For dogs with BPH, having your dog neutered is the first-choice treatment. The prostate inflammation will reduce by more than 50% within three weeks and more than 70% in nine weeks. For breeding dogs or dogs for whom anesthesia is a significant risk, treatment with oral medicines like finasteride can be given long-term to manage the condition.

For dogs with a prostate infection, the use of antibiotics should be based on urine culture results. In some dogs with an enlarged prostate, especially those who developed an infection secondary to BPH, neutering may be recommended. Antibiotics for a prostate infection are given for at least four to six weeks. Common choices include enrofloxacin, trimethoprim-sulfonamide (TMS), clindamycin, and erythromycin.

Prostate cancer has at least an 80% chance of spreading (metastasizing) to other parts of the body. Because of this, most pet parents prioritize quality of life over aggressive treatment. Animals who have evidence of metastases or advanced disease at the time of diagnosis are not good candidates for curative treatments.

Treatment options for prostate cancer in dogs include:

  • Oral medications like piroxicam that reduce inflammation and slow tumor growth

  • Chemotherapy

  • Radiation therapy

  • Surgery to remove part of or the entire prostate

Some treatments simply focus on relieving obstructions. Specialty hospitals may be able to place a stent in the urethra to help the dog urinate. Stool softeners like lactulose or polyethylene glycol (MiraLAX®) are often prescribed to help with constipation.

Recovery and Management of Prostate Enlargement in Dogs

Recovery and management also depend on the underlying cause and severity of the disease.

For dogs with symptoms of prostate enlargement due to BPH, neutering is curative. Your dog should recover within a few weeks.

Dogs with a prostate infection that came on suddenly usually have successful antibiotic treatment without neutering, while dogs with chronic infection of their prostate usually need to be neutered to completely resolve their signs.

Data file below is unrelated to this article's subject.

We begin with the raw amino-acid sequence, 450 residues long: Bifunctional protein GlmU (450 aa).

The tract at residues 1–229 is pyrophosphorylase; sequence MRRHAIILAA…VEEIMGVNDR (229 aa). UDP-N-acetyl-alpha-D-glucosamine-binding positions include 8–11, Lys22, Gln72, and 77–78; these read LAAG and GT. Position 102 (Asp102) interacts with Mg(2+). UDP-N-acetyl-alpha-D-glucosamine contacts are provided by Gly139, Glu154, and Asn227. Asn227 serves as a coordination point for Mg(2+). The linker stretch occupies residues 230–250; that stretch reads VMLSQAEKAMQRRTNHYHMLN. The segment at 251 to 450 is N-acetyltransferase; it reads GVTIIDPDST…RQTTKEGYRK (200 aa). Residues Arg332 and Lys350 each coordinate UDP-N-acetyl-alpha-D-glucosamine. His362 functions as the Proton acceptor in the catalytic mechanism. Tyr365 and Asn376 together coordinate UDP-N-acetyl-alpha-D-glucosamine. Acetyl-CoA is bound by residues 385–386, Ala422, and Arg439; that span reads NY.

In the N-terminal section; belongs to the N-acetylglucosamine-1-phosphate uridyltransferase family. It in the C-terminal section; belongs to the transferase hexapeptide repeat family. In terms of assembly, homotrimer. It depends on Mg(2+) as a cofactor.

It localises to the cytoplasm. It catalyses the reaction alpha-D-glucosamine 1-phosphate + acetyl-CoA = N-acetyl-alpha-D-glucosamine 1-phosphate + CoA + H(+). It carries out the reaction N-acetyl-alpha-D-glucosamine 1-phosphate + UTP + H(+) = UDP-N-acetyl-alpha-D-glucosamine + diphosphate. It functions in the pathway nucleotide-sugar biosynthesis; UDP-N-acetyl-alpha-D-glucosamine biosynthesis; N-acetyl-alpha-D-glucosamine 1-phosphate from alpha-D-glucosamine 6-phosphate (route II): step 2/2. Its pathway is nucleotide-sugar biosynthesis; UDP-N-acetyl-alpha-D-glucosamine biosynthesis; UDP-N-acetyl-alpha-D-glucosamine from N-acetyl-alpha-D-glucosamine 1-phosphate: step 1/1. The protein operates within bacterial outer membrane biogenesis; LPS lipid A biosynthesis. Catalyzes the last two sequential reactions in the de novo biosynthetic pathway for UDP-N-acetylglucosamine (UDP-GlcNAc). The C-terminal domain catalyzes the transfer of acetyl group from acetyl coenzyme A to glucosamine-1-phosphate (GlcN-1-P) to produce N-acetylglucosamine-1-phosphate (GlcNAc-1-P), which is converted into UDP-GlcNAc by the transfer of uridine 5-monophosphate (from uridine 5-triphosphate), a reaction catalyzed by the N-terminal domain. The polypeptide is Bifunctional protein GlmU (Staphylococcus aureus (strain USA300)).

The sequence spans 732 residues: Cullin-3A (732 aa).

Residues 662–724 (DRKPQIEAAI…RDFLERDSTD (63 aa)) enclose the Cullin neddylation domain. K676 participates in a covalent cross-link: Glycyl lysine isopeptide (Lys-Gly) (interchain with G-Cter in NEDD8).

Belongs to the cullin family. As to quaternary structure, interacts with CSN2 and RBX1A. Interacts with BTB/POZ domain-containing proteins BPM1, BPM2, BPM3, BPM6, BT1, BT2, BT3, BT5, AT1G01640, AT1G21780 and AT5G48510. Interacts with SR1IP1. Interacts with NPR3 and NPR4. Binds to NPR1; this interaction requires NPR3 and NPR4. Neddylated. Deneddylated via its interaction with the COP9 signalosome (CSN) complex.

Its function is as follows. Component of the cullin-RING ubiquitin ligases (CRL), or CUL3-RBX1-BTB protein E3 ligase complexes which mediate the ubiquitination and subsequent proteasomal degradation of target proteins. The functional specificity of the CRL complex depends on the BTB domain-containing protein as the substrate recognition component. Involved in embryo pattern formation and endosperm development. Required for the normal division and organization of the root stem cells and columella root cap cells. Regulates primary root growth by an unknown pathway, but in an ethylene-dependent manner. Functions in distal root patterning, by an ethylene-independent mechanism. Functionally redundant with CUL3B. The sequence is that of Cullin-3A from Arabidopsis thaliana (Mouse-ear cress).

Treatment for a prostate infection lasts one to two months. Dogs that have a fever and other symptoms may need to be hospitalized short-term for supportive care. Supportive care would include intravenous (IV) fluids, nutritional management, pain medications, and possibly a urinary catheter to ensure urine can drain. Your pet may receive their antibiotics and other medications through an IV catheter.

Dogs with advanced prostate cancer that do not receive treatment are typically humanely euthanized within a month, due to the severity of the disease. Dogs treated with oral medications, radiation, and/or chemotherapy have a prognosis closer to seven months.

Surgery is not typically pursued for dogs with prostate cancer. Management is focused on comfort, pain relief, and ensuring that they can urinate and defecate.

Prostate Enlargement in Dogs FAQs

Is prostate enlargement considered a medical emergency in dogs?

In most cases, prostate enlargement isn’t a medical emergency. However, if your dog is vomiting, unable to urinate, and/or sluggish, seek emergency attention for your pet. Failure to urinate can result in kidney disease, which can be fatal.

How much does it cost to remove a dog’s prostate?

Removal of a dog’s prostate is not routinely done due to the aggressive nature of prostate cancer and the high risk of complications (especially urinary incontinence) from the procedure. When performed, removal of the prostate is typically done by a specialist and can cost over $2,000. Keep in mind that because most prostate tumors spread, chemotherapy is usually recommended in addition to surgery, potentially adding anywhere from $3,000–$10,000 to the costs, depending on the protocol used and how well your pet responds.

Featured Image:

Rhiannon Koehler, DVM


Rhiannon Koehler, DVM


Dr. Rhiannon Koehler is a veterinarian and freelance medical writer. She received her Doctor of Veterinary Medicine and Master of Public...